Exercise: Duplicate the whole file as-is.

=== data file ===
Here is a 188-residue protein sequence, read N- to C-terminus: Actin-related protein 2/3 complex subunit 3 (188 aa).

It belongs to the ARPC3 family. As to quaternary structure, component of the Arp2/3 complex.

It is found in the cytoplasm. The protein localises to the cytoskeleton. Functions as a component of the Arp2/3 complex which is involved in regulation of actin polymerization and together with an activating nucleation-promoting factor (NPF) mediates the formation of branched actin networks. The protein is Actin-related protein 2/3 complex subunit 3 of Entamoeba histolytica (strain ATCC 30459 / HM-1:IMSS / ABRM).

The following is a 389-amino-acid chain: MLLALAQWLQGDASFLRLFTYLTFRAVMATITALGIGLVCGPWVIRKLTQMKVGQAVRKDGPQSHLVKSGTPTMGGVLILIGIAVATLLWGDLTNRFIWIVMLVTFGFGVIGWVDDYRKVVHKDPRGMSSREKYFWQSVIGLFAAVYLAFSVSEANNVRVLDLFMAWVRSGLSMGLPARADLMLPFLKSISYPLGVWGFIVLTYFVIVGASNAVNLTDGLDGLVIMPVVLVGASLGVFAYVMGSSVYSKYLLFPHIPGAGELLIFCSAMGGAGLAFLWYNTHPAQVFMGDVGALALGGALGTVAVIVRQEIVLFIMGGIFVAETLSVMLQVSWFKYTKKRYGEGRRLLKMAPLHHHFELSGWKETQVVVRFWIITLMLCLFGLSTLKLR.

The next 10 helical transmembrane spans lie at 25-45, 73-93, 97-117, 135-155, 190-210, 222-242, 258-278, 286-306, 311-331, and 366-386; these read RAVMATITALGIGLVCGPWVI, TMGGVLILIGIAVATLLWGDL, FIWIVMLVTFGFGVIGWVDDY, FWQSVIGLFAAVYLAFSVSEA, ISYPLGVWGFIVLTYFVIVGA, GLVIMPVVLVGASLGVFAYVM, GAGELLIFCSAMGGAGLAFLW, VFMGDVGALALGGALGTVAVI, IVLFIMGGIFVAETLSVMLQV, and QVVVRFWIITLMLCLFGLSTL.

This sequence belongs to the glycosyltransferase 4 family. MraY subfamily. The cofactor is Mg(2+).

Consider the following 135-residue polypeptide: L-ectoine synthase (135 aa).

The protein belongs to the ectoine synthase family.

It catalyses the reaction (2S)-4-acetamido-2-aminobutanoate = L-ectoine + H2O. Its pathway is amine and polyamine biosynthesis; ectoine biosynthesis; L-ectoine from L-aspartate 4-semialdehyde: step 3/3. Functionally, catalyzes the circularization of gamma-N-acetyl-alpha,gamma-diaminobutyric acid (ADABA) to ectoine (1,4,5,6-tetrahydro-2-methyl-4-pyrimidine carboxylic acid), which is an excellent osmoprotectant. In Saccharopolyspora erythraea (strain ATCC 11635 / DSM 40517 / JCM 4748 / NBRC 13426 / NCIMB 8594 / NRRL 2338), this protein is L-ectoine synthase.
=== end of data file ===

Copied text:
Here is a 188-residue protein sequence, read N- to C-terminus: Actin-related protein 2/3 complex subunit 3 (188 aa).

It belongs to the ARPC3 family. As to quaternary structure, component of the Arp2/3 complex.

It is found in the cytoplasm. The protein localises to the cytoskeleton. Functions as a component of the Arp2/3 complex which is involved in regulation of actin polymerization and together with an activating nucleation-promoting factor (NPF) mediates the formation of branched actin networks. The protein is Actin-related protein 2/3 complex subunit 3 of Entamoeba histolytica (strain ATCC 30459 / HM-1:IMSS / ABRM).

The following is a 389-amino-acid chain: MLLALAQWLQGDASFLRLFTYLTFRAVMATITALGIGLVCGPWVIRKLTQMKVGQAVRKDGPQSHLVKSGTPTMGGVLILIGIAVATLLWGDLTNRFIWIVMLVTFGFGVIGWVDDYRKVVHKDPRGMSSREKYFWQSVIGLFAAVYLAFSVSEANNVRVLDLFMAWVRSGLSMGLPARADLMLPFLKSISYPLGVWGFIVLTYFVIVGASNAVNLTDGLDGLVIMPVVLVGASLGVFAYVMGSSVYSKYLLFPHIPGAGELLIFCSAMGGAGLAFLWYNTHPAQVFMGDVGALALGGALGTVAVIVRQEIVLFIMGGIFVAETLSVMLQVSWFKYTKKRYGEGRRLLKMAPLHHHFELSGWKETQVVVRFWIITLMLCLFGLSTLKLR.

The next 10 helical transmembrane spans lie at 25-45, 73-93, 97-117, 135-155, 190-210, 222-242, 258-278, 286-306, 311-331, and 366-386; these read RAVMATITALGIGLVCGPWVI, TMGGVLILIGIAVATLLWGDL, FIWIVMLVTFGFGVIGWVDDY, FWQSVIGLFAAVYLAFSVSEA, ISYPLGVWGFIVLTYFVIVGA, GLVIMPVVLVGASLGVFAYVM, GAGELLIFCSAMGGAGLAFLW, VFMGDVGALALGGALGTVAVI, IVLFIMGGIFVAETLSVMLQV, and QVVVRFWIITLMLCLFGLSTL.

This sequence belongs to the glycosyltransferase 4 family. MraY subfamily. The cofactor is Mg(2+).

Consider the following 135-residue polypeptide: L-ectoine synthase (135 aa).

The protein belongs to the ectoine synthase family.

It catalyses the reaction (2S)-4-acetamido-2-aminobutanoate = L-ectoine + H2O. Its pathway is amine and polyamine biosynthesis; ectoine biosynthesis; L-ectoine from L-aspartate 4-semialdehyde: step 3/3. Functionally, catalyzes the circularization of gamma-N-acetyl-alpha,gamma-diaminobutyric acid (ADABA) to ectoine (1,4,5,6-tetrahydro-2-methyl-4-pyrimidine carboxylic acid), which is an excellent osmoprotectant. In Saccharopolyspora erythraea (strain ATCC 11635 / DSM 40517 / JCM 4748 / NBRC 13426 / NCIMB 8594 / NRRL 2338), this protein is L-ectoine synthase.